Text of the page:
The term “electronic music” often calls to mind DJs playing giant EDM festivals. There is a whole world of artists who operate on the fringe of electronic music, though, working with house, techno, grime, avant-garde or experimental electronic sounds that are constantly pushing boundaries to create new music. Each week, The Daily Texan will cover a recently released album from one of these artists. For the first installment, we discuss Psychic, the debut album from Darkside.
Darkside is a duo comprised of electronic producer Nicolas Jaar and guitarist Dave Harrington. Jaar built a name for himself with his solo material and how he incorporates space and silence into slow-burning tracks that more often than not develop into throbbing tunes for the dance floor. With Darkside, Jaar adds Harrington’s wavy guitar lines to incorporate more elements of jazz. This gives the music a steadier groove, which creates wonderful results on Psychic.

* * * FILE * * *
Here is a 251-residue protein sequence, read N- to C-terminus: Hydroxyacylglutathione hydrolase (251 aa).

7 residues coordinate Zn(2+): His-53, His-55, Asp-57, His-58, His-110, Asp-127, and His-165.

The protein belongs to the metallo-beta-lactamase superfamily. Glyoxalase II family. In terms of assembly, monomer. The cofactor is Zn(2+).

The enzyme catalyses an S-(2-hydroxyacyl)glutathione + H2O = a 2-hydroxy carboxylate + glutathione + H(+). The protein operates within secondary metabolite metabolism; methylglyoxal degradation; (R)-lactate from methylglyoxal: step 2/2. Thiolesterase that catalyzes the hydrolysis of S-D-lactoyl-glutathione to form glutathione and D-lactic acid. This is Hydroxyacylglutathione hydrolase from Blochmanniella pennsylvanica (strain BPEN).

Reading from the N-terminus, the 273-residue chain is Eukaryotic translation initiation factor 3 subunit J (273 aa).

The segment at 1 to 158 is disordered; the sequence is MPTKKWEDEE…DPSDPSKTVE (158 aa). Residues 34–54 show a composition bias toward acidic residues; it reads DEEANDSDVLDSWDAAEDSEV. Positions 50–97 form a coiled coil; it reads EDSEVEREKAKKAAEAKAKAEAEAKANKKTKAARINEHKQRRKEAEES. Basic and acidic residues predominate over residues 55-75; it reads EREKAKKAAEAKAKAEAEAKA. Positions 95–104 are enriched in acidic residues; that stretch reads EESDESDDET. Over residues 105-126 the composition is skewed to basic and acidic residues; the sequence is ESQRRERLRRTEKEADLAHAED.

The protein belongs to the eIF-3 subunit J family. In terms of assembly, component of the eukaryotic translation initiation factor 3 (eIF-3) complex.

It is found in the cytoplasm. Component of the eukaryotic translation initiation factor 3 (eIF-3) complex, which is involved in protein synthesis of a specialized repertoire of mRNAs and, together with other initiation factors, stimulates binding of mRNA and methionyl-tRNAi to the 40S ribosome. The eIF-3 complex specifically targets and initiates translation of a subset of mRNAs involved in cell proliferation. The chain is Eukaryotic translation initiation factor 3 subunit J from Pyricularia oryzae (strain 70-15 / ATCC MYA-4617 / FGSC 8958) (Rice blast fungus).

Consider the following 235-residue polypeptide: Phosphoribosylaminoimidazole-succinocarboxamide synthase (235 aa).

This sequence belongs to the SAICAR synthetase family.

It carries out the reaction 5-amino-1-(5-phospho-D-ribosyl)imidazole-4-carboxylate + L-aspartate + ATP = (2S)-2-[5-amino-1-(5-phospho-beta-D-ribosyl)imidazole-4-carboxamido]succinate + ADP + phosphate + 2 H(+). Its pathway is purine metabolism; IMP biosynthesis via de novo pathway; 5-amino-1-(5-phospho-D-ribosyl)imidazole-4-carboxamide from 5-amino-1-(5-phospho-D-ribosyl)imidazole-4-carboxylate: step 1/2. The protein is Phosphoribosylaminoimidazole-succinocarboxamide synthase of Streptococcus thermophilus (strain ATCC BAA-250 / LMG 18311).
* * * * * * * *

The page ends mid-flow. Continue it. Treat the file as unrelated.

Self-released on Jaar’s serial label Other People, Psychic is one of the most interesting releases of the year because of the way it takes sounds found in jazz and lounge music and turns them into forward-thinking dance tracks. The album opens with the dark, 11-minute long “Golden Arrow,” which unfolds carefully, adding multiple layers while always keeping a steady, almost Italo-disco-inspired beat. From there, you get highlights like the sensual “Paper Trails,” the best dance song of the year to feature a blues-filled guitar solo. The album gets darker and weirder throughout its second half, incorporating distorted vocals on “The Only Shrine I’ve Seen” and experimental drone-sounding keys on “Greek Light.”
By operating on the slower, more drawn-out side of the spectrum, Psychic acts as a great introduction into the realm of weird electronic music, especially for fans of jazz and psych-rock. Darkside is one of the strangest, most innovative bands around, and its album is one to give a listen.